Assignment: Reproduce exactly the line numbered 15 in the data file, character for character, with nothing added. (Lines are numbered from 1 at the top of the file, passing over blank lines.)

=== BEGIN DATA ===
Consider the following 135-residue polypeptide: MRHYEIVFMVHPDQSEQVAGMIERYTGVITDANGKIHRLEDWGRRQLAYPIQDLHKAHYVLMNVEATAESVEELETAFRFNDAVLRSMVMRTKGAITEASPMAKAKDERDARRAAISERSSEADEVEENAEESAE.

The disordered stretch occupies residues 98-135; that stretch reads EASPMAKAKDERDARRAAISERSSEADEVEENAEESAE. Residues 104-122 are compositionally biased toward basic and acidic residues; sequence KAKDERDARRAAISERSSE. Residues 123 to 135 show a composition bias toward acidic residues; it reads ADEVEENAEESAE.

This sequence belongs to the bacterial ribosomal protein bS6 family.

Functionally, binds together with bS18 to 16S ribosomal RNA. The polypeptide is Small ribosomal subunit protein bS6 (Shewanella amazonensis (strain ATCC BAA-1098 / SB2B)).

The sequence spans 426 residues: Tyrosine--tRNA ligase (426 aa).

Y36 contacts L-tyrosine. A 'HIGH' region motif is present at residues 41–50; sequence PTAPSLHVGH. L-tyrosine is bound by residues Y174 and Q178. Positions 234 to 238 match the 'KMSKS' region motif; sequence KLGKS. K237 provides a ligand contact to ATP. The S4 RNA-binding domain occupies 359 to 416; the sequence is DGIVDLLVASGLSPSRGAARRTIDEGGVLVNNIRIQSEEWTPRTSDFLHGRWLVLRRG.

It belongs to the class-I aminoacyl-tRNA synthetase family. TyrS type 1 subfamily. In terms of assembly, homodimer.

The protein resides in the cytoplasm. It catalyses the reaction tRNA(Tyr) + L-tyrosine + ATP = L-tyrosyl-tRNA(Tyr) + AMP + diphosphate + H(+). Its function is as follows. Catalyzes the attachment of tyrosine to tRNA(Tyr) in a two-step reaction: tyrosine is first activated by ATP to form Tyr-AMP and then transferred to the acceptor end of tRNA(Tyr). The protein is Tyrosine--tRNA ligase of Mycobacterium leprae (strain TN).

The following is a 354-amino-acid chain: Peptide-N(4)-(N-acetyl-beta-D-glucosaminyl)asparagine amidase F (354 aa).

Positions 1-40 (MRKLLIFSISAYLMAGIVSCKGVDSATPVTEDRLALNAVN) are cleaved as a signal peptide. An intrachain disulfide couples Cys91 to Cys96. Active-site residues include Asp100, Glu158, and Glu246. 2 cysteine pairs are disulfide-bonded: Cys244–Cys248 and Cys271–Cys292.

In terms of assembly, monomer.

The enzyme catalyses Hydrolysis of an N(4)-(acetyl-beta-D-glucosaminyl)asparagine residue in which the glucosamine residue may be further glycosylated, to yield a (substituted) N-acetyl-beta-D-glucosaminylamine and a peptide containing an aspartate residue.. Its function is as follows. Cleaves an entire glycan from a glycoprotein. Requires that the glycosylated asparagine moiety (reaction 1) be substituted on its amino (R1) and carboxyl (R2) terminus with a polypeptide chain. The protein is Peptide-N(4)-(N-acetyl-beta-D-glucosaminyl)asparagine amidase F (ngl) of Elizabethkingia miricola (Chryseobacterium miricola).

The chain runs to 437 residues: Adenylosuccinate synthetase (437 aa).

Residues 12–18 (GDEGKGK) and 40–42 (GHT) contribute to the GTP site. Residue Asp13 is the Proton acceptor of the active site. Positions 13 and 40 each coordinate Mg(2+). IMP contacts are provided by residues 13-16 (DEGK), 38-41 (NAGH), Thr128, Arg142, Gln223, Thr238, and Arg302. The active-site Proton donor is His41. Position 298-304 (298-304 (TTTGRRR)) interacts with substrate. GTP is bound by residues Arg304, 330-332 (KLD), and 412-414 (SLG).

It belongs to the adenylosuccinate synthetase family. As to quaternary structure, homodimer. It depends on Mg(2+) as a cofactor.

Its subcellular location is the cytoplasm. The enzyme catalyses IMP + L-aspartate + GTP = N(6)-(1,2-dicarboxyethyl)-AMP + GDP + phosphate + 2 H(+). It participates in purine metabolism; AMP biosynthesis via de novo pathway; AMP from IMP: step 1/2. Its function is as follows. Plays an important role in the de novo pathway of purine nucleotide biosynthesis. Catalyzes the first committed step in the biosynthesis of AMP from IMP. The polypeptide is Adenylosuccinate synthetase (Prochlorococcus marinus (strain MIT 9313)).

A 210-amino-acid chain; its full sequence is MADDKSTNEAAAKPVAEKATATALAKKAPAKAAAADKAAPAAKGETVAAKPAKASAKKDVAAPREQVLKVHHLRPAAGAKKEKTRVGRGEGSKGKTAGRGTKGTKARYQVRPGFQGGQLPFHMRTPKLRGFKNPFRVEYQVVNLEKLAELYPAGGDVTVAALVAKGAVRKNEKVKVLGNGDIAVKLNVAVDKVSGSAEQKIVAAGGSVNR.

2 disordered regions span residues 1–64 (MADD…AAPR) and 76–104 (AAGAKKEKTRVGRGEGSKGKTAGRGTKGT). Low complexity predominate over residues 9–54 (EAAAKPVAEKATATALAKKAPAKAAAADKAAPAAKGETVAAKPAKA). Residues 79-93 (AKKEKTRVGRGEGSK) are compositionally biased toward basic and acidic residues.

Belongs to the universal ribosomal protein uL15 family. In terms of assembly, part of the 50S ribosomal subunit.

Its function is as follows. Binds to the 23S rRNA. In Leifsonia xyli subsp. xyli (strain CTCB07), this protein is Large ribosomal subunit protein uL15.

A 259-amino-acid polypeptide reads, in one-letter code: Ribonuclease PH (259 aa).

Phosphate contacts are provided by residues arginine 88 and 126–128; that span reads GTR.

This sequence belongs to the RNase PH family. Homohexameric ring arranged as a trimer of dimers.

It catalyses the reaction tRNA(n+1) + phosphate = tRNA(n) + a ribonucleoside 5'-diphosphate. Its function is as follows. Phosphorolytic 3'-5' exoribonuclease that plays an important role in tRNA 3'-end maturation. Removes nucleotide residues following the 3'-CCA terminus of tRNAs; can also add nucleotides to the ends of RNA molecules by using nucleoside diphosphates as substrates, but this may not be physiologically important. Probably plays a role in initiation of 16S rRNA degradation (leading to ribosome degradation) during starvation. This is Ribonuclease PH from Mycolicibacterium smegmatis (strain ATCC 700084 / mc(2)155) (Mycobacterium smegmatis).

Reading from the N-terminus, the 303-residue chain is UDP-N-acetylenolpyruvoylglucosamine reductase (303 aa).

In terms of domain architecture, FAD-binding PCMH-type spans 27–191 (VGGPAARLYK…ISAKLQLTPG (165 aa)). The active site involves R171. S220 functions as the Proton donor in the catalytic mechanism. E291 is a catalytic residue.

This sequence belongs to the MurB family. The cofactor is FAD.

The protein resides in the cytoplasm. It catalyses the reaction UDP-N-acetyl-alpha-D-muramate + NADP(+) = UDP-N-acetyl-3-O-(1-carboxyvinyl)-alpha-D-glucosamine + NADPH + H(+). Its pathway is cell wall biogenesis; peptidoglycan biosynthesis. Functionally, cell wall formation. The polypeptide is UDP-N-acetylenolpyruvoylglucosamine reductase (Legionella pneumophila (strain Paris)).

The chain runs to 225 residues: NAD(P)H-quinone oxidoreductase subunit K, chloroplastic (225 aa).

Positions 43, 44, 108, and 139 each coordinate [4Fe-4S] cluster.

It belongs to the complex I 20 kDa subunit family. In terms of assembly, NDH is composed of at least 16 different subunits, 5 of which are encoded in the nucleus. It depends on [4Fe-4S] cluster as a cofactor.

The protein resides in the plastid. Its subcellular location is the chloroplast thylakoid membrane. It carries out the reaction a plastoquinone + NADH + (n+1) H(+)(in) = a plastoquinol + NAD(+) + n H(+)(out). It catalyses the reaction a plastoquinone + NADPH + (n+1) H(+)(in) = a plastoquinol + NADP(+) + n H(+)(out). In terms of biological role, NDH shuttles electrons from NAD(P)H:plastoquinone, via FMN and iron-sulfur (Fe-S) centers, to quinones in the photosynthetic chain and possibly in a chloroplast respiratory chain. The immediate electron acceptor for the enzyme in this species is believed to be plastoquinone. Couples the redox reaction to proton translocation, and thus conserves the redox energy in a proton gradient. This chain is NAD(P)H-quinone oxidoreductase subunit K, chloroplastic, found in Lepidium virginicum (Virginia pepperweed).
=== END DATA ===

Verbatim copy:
It belongs to the adenylosuccinate synthetase family. As to quaternary structure, homodimer. It depends on Mg(2+) as a cofactor.